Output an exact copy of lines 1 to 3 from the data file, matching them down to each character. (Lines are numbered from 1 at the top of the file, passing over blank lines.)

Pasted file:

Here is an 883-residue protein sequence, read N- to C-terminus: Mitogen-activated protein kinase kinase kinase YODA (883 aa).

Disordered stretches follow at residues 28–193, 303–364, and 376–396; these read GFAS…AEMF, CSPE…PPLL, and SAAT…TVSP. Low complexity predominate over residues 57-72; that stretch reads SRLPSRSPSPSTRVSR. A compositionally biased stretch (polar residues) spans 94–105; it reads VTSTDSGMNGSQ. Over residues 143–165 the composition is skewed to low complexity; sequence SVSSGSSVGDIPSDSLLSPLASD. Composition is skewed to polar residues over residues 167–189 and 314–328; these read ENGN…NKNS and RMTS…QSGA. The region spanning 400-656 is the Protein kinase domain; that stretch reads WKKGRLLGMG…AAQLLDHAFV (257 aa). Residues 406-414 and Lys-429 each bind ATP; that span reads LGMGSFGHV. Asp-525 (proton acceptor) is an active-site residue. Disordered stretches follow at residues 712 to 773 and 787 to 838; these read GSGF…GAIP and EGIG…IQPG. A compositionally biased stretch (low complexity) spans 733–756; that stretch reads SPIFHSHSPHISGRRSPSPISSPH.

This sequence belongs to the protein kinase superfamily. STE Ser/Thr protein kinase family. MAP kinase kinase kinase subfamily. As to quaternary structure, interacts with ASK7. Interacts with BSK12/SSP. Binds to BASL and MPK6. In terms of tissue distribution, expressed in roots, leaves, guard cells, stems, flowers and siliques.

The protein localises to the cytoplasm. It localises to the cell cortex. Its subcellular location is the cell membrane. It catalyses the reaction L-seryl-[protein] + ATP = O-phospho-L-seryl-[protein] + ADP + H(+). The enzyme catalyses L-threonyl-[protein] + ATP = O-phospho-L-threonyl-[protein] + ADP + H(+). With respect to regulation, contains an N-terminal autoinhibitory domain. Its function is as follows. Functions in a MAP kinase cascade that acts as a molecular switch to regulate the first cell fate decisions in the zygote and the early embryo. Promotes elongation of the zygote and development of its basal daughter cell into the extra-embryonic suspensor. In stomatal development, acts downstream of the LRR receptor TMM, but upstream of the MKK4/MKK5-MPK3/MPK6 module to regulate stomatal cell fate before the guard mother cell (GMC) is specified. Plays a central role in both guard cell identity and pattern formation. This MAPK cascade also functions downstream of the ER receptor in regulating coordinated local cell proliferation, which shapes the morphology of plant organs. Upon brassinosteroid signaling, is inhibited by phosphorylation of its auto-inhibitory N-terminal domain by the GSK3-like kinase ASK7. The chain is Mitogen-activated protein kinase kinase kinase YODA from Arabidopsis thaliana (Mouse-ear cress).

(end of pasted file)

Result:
Here is an 883-residue protein sequence, read N- to C-terminus: Mitogen-activated protein kinase kinase kinase YODA (883 aa).

Disordered stretches follow at residues 28–193, 303–364, and 376–396; these read GFAS…AEMF, CSPE…PPLL, and SAAT…TVSP. Low complexity predominate over residues 57-72; that stretch reads SRLPSRSPSPSTRVSR. A compositionally biased stretch (polar residues) spans 94–105; it reads VTSTDSGMNGSQ. Over residues 143–165 the composition is skewed to low complexity; sequence SVSSGSSVGDIPSDSLLSPLASD. Composition is skewed to polar residues over residues 167–189 and 314–328; these read ENGN…NKNS and RMTS…QSGA. The region spanning 400-656 is the Protein kinase domain; that stretch reads WKKGRLLGMG…AAQLLDHAFV (257 aa). Residues 406-414 and Lys-429 each bind ATP; that span reads LGMGSFGHV. Asp-525 (proton acceptor) is an active-site residue. Disordered stretches follow at residues 712 to 773 and 787 to 838; these read GSGF…GAIP and EGIG…IQPG. A compositionally biased stretch (low complexity) spans 733–756; that stretch reads SPIFHSHSPHISGRRSPSPISSPH.

This sequence belongs to the protein kinase superfamily. STE Ser/Thr protein kinase family. MAP kinase kinase kinase subfamily. As to quaternary structure, interacts with ASK7. Interacts with BSK12/SSP. Binds to BASL and MPK6. In terms of tissue distribution, expressed in roots, leaves, guard cells, stems, flowers and siliques.